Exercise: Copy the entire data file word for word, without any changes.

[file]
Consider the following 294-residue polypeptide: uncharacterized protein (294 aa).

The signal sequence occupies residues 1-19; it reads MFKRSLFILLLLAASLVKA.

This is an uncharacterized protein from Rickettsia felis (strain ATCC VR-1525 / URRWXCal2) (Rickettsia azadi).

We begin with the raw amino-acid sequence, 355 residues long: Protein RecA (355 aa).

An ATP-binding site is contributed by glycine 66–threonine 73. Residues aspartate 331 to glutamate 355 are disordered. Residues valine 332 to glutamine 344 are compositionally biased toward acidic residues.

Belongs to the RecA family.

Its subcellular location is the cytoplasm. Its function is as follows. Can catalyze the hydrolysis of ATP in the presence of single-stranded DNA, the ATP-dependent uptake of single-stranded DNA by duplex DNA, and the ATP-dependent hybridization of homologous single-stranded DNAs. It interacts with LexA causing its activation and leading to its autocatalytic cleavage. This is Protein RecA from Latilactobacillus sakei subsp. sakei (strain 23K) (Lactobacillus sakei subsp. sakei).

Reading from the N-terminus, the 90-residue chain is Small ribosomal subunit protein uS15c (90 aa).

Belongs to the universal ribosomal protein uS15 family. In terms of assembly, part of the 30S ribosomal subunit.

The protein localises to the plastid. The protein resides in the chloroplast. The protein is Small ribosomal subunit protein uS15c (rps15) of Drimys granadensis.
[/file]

Consider the following 294-residue polypeptide: uncharacterized protein (294 aa).

The signal sequence occupies residues 1-19; it reads MFKRSLFILLLLAASLVKA.

This is an uncharacterized protein from Rickettsia felis (strain ATCC VR-1525 / URRWXCal2) (Rickettsia azadi).

We begin with the raw amino-acid sequence, 355 residues long: Protein RecA (355 aa).

An ATP-binding site is contributed by glycine 66–threonine 73. Residues aspartate 331 to glutamate 355 are disordered. Residues valine 332 to glutamine 344 are compositionally biased toward acidic residues.

Belongs to the RecA family.

Its subcellular location is the cytoplasm. Its function is as follows. Can catalyze the hydrolysis of ATP in the presence of single-stranded DNA, the ATP-dependent uptake of single-stranded DNA by duplex DNA, and the ATP-dependent hybridization of homologous single-stranded DNAs. It interacts with LexA causing its activation and leading to its autocatalytic cleavage. This is Protein RecA from Latilactobacillus sakei subsp. sakei (strain 23K) (Lactobacillus sakei subsp. sakei).

Reading from the N-terminus, the 90-residue chain is Small ribosomal subunit protein uS15c (90 aa).

Belongs to the universal ribosomal protein uS15 family. In terms of assembly, part of the 30S ribosomal subunit.

The protein localises to the plastid. The protein resides in the chloroplast. The protein is Small ribosomal subunit protein uS15c (rps15) of Drimys granadensis.